I owe Call of Duty an apology

Getting into the Call of Duty series as a new player who used to hate it

We all make mistakes

With Call of Duty: Vanguard right around the corner, I’m kind of beside myself with excitement. I played the beta last month, which is actually the first beta I’ve ever been part of, believe it or not. It feels impossible to imagine now, but there was a time when not only did I not play Call of Duty, I actively disliked it for reasons I will explain.

See, I got into games because of the single-player story stuff. I’ve been an avid reader my whole life, studied classic literature in college, decided I want to be a writer, etc, etc. The first games I truly got into were The Last of Us, BioShock Infinite, and Telltale games like Tales from the Borderlands.

Call of Duty: Black Ops Cold War was the game that kicked off this apology

Seeing as I considered myself some sort of arbiter of narrative in games (maybe it was the TED Talk that went to my head), I got up on a high horse and talked shit on CoD, like, all the time. To me, games were the next great vehicle for innovations in storytelling, and some mindless shooter that was rereleased every year stood for everything that I thought was holding the medium back.

In light of my questionable past thoughts, this is me admitting that I was wrong, and issuing a formal apology to Call of Duty. I want to be clear here, I am not apologizing to Activision in the slightest, because after everything that’s gone down recently, they don’t deserve anything of the sort.

However, I would like to address my admission of wrongdoing to the abstract, noncorporeal concept of Call of Duty, any other shooter I may have slighted by association, and anyone who just wants to enjoy a round of Zombies with their buds.

My first mistake was that I had never played a CoD game before I came to my decision. I was convinced that I was someone who just didn’t care purely about gameplay — it wasn’t something I thought of much as long as the storytelling was good. But, as I got more into games and played more of them, I started to notice more of what feels good to play versus what doesn’t, plus there’s the whole discipline of narrative design, which crosses over a lot into game design itself. And also just, like, don’t decide how you feel about something before you even give it a chance.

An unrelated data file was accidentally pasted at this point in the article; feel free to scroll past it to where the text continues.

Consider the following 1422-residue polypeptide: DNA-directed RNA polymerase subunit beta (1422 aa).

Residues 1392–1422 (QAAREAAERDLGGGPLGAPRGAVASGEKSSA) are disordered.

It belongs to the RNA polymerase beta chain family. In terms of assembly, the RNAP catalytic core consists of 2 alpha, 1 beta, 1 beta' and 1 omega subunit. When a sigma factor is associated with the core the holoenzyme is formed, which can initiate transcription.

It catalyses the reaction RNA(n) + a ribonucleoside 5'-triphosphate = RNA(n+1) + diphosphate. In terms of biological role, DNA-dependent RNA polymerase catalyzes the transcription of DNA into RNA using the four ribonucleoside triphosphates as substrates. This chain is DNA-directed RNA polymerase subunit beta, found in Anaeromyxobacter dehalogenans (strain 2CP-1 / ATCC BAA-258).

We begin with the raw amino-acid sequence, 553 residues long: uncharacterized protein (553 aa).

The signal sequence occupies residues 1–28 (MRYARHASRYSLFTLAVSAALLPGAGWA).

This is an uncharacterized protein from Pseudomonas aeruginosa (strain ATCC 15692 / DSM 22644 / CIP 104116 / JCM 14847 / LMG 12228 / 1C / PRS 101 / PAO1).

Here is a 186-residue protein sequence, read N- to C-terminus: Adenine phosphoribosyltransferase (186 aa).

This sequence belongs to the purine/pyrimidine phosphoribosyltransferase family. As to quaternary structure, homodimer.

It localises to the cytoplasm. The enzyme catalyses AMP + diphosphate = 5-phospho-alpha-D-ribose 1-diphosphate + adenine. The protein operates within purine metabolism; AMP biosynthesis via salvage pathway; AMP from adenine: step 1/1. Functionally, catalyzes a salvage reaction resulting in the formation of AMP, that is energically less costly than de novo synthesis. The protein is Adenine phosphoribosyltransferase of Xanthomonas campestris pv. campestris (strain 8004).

Call of Duty: Vanguard screenshot

Before I knew it, I was playing games that didn’t have any story at all, simply because I came to appreciate really well-designed, fun-to-play games.

So when I was gifted a copy of Call of Duty: Black Ops Cold War last year, I figured there was no harm in giving it a try. It also helped that my best friend has been into the series for years, and was chomping at the bit to get me to play with him.

He’s one of those dudes who’s been playing CoD since he was in middle school, which is usually the type of person I would (unjustifiably) actively avoid. Considering we already had a solid rapport, I begrudgingly gave in, and actually found it endearing how excited he was to have me play with him.

At first, I was apprehensive at best. My aim had improved after working in QA for a year, but I still wasn’t great. After some coaching from this friend, though, I slowly got a sense of the game. I got to know the maps better, and I started experimenting with different guns, taking the time to customize my loadout until I found one that really felt good. He constantly had to remind me to use my throwables, for example, because I would forget about them. I still proudly tell him over voice coms every time I get a kill because I used a stun grenade.

Once I got into that groove, I was hooked for good.

Call of Duty: Vanguard beta
[Image Source: @CharlieINTEL]
Then the beta for Call of Duty: Vanguard came around, and for once in my life I actually found myself wanting to try it out. Turns out I liked it even better than Cold War, which I guess wasn’t surprising considering Cold War was my first CoD, and therefore my only point of comparison. The guns felt punchier and more grounded, I felt like the maps allowed me to play more strategically, and I was having an awesome time trying out killstreaks for the first time, rather than Cold War‘s scorestreaks.

World War II is also one of my favorite times in history to study, so aesthetically it’s a game that draws me in much more. Obviously the multiplayer is an absolute yes for me (my friend and I already have a little launch party to play together the second the game unlocks), but I’m still on the fence about checking out the campaign. After working on The Last of Us Part II, I’ve heard enough of Laura Bailey’s death screams to last a lifetime.

I talked for hours with my friend about what I thought about Vanguard after having played with him in the beta, and when I stopped to think about it, I realized that the conversation was entirely about the “game feel,” because, well, that’s the whole point of a first-person shooter, isn’t it?

So now here I am a year later, slowly watching the countdown clock tick down on Vanguard, and I’m absolutely beside myself with excitement. I really went from openly mocking CoD to becoming one of the series loyalists, because I do in fact plan on playing each game as they come out. There’s something really fun to me now about waiting for each new release, playing the betas, and so on. Every release kind of becomes its own mini-holiday in a way, and you can never have too many little things to celebrate in a time like this.

Here I was thinking all I would ever care about was narrative in games, but I guess if you’re in the industry long enough, you get to experience and appreciate all sides of it. I’m glad to have those friends who make me stop, get out of my own head, and smell the roses, because I’m always better for it. Call of Duty, I’m sorry I ever doubted you.

Noelle Warner